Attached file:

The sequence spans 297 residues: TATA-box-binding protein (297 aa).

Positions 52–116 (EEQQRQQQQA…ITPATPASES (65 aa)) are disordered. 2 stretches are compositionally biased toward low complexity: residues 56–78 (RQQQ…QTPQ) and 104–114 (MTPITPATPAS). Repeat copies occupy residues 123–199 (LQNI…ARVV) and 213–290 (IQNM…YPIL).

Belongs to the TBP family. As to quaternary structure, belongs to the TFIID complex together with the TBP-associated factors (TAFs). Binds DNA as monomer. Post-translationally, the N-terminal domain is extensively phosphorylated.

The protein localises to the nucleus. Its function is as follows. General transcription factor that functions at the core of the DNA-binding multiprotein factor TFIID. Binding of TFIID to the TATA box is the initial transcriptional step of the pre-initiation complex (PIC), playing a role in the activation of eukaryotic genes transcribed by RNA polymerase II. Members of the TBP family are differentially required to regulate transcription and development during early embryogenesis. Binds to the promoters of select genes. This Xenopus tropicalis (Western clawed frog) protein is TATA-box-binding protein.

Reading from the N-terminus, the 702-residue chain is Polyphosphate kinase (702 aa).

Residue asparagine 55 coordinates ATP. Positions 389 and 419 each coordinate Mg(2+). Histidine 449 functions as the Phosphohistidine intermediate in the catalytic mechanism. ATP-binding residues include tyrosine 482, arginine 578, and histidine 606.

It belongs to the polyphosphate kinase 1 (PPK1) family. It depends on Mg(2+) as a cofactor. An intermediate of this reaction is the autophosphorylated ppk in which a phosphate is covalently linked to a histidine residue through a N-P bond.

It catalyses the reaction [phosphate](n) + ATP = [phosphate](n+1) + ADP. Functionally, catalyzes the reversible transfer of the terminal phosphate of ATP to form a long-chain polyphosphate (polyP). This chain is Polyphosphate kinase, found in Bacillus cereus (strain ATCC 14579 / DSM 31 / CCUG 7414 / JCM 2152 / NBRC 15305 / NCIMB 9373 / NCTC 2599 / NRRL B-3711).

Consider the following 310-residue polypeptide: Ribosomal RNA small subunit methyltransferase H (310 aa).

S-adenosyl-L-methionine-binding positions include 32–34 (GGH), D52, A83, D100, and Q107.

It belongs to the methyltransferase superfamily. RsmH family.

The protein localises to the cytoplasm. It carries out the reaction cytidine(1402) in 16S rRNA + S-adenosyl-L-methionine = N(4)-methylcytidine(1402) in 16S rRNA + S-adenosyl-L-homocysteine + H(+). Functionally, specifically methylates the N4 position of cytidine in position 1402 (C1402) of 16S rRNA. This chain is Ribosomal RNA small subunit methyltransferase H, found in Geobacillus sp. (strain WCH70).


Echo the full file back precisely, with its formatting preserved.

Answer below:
The sequence spans 297 residues: TATA-box-binding protein (297 aa).

Positions 52–116 (EEQQRQQQQA…ITPATPASES (65 aa)) are disordered. 2 stretches are compositionally biased toward low complexity: residues 56–78 (RQQQ…QTPQ) and 104–114 (MTPITPATPAS). Repeat copies occupy residues 123–199 (LQNI…ARVV) and 213–290 (IQNM…YPIL).

Belongs to the TBP family. As to quaternary structure, belongs to the TFIID complex together with the TBP-associated factors (TAFs). Binds DNA as monomer. Post-translationally, the N-terminal domain is extensively phosphorylated.

The protein localises to the nucleus. Its function is as follows. General transcription factor that functions at the core of the DNA-binding multiprotein factor TFIID. Binding of TFIID to the TATA box is the initial transcriptional step of the pre-initiation complex (PIC), playing a role in the activation of eukaryotic genes transcribed by RNA polymerase II. Members of the TBP family are differentially required to regulate transcription and development during early embryogenesis. Binds to the promoters of select genes. This Xenopus tropicalis (Western clawed frog) protein is TATA-box-binding protein.

Reading from the N-terminus, the 702-residue chain is Polyphosphate kinase (702 aa).

Residue asparagine 55 coordinates ATP. Positions 389 and 419 each coordinate Mg(2+). Histidine 449 functions as the Phosphohistidine intermediate in the catalytic mechanism. ATP-binding residues include tyrosine 482, arginine 578, and histidine 606.

It belongs to the polyphosphate kinase 1 (PPK1) family. It depends on Mg(2+) as a cofactor. An intermediate of this reaction is the autophosphorylated ppk in which a phosphate is covalently linked to a histidine residue through a N-P bond.

It catalyses the reaction [phosphate](n) + ATP = [phosphate](n+1) + ADP. Functionally, catalyzes the reversible transfer of the terminal phosphate of ATP to form a long-chain polyphosphate (polyP). This chain is Polyphosphate kinase, found in Bacillus cereus (strain ATCC 14579 / DSM 31 / CCUG 7414 / JCM 2152 / NBRC 15305 / NCIMB 9373 / NCTC 2599 / NRRL B-3711).

Consider the following 310-residue polypeptide: Ribosomal RNA small subunit methyltransferase H (310 aa).

S-adenosyl-L-methionine-binding positions include 32–34 (GGH), D52, A83, D100, and Q107.

It belongs to the methyltransferase superfamily. RsmH family.

The protein localises to the cytoplasm. It carries out the reaction cytidine(1402) in 16S rRNA + S-adenosyl-L-methionine = N(4)-methylcytidine(1402) in 16S rRNA + S-adenosyl-L-homocysteine + H(+). Functionally, specifically methylates the N4 position of cytidine in position 1402 (C1402) of 16S rRNA. This chain is Ribosomal RNA small subunit methyltransferase H, found in Geobacillus sp. (strain WCH70).